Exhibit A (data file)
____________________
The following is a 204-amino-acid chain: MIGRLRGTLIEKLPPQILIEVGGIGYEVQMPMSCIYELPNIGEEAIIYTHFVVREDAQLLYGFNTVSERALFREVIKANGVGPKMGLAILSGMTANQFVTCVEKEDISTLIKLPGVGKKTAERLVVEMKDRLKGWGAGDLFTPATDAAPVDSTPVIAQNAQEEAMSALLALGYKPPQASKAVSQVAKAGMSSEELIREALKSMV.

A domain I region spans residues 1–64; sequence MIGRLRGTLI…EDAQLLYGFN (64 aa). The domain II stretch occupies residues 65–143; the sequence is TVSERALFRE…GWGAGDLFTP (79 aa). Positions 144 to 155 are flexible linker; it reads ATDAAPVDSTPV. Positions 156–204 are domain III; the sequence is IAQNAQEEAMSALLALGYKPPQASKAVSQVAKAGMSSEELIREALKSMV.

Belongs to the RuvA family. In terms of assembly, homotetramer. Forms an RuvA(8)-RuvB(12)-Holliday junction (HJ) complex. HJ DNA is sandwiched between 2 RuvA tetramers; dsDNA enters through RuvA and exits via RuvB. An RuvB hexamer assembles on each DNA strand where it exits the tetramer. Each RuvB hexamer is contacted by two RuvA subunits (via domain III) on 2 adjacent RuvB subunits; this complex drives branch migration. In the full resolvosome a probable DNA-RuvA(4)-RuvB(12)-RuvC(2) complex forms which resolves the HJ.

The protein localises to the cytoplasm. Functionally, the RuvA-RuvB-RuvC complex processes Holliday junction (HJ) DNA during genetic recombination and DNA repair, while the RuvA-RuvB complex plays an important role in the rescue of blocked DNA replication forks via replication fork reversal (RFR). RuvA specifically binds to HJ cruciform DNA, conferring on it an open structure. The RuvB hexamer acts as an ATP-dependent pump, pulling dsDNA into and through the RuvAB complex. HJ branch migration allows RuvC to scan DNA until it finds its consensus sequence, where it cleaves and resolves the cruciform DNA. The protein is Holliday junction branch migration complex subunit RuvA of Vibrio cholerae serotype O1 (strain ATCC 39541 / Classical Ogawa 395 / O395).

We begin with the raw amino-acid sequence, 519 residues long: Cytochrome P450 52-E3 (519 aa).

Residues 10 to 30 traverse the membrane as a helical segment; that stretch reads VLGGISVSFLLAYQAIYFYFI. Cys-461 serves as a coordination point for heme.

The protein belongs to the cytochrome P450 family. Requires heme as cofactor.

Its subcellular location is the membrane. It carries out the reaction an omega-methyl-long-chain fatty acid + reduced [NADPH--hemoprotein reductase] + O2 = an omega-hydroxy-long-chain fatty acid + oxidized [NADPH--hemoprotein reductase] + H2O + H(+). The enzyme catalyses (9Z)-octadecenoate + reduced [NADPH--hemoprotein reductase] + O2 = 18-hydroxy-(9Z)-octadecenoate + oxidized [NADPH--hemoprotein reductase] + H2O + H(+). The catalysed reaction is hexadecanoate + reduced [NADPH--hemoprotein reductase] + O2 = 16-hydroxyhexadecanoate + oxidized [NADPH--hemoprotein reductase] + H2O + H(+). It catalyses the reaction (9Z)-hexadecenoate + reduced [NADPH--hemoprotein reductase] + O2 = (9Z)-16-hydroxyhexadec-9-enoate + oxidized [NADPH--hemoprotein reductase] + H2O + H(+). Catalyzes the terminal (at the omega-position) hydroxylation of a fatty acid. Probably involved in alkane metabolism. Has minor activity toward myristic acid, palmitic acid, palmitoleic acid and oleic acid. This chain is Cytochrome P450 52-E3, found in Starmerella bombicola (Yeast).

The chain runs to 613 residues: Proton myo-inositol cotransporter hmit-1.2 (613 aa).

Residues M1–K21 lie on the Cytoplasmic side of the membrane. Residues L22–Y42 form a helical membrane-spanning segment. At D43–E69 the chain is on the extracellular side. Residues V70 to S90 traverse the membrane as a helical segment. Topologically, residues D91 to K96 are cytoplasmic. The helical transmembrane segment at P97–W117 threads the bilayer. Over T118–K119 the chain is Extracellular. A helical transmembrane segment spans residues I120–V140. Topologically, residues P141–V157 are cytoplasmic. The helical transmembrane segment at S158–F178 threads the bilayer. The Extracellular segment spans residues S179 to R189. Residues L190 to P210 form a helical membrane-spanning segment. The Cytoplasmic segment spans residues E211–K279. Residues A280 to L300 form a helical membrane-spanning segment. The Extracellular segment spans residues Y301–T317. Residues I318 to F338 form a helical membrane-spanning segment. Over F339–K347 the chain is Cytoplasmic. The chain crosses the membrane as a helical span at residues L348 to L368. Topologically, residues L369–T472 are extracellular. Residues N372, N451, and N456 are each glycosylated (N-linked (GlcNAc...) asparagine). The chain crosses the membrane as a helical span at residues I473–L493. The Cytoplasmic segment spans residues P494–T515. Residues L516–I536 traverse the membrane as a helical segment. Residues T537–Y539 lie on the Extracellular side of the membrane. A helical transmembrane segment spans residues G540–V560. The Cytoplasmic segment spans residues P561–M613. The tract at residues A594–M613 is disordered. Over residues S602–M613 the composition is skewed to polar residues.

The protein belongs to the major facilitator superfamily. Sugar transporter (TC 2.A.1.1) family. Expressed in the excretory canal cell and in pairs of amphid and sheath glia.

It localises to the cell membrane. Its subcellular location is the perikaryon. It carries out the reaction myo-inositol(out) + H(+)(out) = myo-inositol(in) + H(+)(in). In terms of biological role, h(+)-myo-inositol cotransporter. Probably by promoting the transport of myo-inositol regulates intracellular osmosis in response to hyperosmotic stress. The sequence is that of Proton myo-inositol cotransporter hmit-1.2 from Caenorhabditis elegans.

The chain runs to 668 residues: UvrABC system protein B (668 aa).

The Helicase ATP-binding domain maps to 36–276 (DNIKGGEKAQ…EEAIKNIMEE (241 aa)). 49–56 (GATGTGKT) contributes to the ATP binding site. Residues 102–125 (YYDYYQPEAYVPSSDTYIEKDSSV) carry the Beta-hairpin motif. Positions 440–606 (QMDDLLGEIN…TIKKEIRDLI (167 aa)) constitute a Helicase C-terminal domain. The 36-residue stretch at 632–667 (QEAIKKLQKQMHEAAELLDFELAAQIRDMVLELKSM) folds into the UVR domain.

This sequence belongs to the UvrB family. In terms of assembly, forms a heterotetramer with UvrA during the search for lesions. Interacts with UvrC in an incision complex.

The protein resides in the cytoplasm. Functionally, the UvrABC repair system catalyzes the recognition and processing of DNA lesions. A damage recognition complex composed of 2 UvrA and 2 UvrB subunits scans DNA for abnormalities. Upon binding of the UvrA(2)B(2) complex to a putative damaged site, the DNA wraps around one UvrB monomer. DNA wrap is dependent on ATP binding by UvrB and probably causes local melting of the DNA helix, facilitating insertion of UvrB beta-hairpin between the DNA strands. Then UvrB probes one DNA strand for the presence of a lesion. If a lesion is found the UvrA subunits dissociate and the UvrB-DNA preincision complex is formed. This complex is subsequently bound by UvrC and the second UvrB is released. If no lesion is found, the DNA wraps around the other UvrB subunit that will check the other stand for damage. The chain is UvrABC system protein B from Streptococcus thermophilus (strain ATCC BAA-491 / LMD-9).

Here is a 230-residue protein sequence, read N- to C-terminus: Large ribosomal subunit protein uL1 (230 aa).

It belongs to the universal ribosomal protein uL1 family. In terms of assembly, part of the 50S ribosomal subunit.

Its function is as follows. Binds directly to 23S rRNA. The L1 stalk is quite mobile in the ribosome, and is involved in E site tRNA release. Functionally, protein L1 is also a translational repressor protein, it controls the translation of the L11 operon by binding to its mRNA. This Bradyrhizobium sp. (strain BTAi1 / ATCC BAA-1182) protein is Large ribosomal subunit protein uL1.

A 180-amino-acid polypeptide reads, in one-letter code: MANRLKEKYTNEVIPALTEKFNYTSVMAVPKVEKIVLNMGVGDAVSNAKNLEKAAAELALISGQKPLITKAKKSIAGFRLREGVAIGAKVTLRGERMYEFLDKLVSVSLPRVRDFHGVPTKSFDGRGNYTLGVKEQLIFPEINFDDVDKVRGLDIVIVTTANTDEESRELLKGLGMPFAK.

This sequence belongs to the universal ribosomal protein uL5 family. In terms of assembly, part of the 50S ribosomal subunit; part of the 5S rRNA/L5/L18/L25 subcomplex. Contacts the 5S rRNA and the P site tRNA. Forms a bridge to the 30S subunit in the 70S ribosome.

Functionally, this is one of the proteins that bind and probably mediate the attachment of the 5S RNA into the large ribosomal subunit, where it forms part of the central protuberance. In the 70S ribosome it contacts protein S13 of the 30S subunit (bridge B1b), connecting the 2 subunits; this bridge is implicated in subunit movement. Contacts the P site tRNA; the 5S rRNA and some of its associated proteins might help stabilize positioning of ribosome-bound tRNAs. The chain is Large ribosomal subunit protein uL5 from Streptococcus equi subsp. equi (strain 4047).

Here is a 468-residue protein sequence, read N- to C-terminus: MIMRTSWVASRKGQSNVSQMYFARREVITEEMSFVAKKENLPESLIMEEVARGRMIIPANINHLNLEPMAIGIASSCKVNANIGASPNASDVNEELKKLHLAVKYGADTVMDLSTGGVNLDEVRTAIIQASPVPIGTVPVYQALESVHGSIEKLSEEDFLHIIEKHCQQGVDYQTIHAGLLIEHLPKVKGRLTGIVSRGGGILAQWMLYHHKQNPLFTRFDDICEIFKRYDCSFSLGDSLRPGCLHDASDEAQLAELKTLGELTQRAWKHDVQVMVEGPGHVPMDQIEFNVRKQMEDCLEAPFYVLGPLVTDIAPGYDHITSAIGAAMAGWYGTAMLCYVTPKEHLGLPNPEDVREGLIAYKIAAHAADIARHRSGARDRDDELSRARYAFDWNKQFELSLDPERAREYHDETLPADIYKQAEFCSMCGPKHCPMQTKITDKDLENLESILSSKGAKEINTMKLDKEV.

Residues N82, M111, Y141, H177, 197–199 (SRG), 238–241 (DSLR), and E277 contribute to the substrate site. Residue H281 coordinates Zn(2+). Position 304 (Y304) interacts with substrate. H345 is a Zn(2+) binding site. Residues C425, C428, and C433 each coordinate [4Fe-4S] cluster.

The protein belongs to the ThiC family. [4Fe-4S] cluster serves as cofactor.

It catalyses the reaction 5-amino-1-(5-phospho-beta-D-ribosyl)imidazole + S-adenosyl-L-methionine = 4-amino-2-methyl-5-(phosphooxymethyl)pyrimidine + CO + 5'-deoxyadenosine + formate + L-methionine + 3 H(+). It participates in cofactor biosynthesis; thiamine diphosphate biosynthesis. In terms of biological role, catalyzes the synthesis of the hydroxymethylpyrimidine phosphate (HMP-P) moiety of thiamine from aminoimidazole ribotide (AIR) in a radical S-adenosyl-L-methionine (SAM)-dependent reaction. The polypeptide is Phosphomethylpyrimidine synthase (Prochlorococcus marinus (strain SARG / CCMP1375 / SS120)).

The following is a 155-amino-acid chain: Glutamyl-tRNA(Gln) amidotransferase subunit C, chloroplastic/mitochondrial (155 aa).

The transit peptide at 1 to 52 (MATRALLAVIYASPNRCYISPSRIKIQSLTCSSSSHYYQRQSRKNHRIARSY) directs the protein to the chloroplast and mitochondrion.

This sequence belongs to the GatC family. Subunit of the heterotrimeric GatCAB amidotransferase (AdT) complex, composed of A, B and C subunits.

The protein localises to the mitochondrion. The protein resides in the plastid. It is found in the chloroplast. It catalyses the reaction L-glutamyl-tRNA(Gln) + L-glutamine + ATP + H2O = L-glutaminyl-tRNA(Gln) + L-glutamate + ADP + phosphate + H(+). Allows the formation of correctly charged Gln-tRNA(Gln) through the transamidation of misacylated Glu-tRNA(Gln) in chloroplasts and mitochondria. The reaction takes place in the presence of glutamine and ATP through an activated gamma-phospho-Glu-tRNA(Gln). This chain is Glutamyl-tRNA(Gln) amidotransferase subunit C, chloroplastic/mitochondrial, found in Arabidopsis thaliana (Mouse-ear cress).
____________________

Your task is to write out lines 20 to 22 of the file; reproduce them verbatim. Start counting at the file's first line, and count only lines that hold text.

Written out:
A 180-amino-acid polypeptide reads, in one-letter code: MANRLKEKYTNEVIPALTEKFNYTSVMAVPKVEKIVLNMGVGDAVSNAKNLEKAAAELALISGQKPLITKAKKSIAGFRLREGVAIGAKVTLRGERMYEFLDKLVSVSLPRVRDFHGVPTKSFDGRGNYTLGVKEQLIFPEINFDDVDKVRGLDIVIVTTANTDEESRELLKGLGMPFAK.

This sequence belongs to the universal ribosomal protein uL5 family. In terms of assembly, part of the 50S ribosomal subunit; part of the 5S rRNA/L5/L18/L25 subcomplex. Contacts the 5S rRNA and the P site tRNA. Forms a bridge to the 30S subunit in the 70S ribosome.

Functionally, this is one of the proteins that bind and probably mediate the attachment of the 5S RNA into the large ribosomal subunit, where it forms part of the central protuberance. In the 70S ribosome it contacts protein S13 of the 30S subunit (bridge B1b), connecting the 2 subunits; this bridge is implicated in subunit movement. Contacts the P site tRNA; the 5S rRNA and some of its associated proteins might help stabilize positioning of ribosome-bound tRNAs. The chain is Large ribosomal subunit protein uL5 from Streptococcus equi subsp. equi (strain 4047).